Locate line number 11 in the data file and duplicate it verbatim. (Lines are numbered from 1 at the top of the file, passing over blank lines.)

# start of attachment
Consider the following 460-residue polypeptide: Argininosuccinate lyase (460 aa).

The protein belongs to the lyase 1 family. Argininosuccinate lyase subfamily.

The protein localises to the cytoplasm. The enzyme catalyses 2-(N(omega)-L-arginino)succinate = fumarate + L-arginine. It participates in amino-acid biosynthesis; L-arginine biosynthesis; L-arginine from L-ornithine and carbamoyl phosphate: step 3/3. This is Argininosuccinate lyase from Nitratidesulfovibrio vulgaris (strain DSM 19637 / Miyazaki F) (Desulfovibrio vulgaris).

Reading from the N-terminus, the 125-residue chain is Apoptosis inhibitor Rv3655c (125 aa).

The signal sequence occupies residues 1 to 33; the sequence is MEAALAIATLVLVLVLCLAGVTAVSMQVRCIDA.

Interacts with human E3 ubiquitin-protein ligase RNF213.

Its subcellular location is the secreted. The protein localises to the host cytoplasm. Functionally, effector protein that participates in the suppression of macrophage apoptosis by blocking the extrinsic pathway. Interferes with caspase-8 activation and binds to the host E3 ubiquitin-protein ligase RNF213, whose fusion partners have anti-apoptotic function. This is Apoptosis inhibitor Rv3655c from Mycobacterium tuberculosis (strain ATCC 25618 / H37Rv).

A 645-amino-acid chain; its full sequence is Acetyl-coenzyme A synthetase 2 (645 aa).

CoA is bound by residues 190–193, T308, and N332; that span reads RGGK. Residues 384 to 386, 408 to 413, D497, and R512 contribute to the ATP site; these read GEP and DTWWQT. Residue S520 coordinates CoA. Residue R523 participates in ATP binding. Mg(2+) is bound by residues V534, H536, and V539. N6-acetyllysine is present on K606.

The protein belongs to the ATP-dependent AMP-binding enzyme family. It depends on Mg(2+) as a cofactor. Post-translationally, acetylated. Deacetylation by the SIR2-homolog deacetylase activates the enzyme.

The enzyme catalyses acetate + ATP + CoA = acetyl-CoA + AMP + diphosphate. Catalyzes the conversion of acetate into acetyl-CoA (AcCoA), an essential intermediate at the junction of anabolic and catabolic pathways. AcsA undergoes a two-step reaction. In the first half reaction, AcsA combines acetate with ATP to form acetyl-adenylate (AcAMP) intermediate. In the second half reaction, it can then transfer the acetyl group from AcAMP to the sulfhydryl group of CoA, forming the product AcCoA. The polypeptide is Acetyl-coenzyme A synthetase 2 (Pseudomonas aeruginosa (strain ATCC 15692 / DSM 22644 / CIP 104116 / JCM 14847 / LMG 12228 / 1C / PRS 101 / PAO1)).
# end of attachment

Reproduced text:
The enzyme catalyses acetate + ATP + CoA = acetyl-CoA + AMP + diphosphate. Catalyzes the conversion of acetate into acetyl-CoA (AcCoA), an essential intermediate at the junction of anabolic and catabolic pathways. AcsA undergoes a two-step reaction. In the first half reaction, AcsA combines acetate with ATP to form acetyl-adenylate (AcAMP) intermediate. In the second half reaction, it can then transfer the acetyl group from AcAMP to the sulfhydryl group of CoA, forming the product AcCoA. The polypeptide is Acetyl-coenzyme A synthetase 2 (Pseudomonas aeruginosa (strain ATCC 15692 / DSM 22644 / CIP 104116 / JCM 14847 / LMG 12228 / 1C / PRS 101 / PAO1)).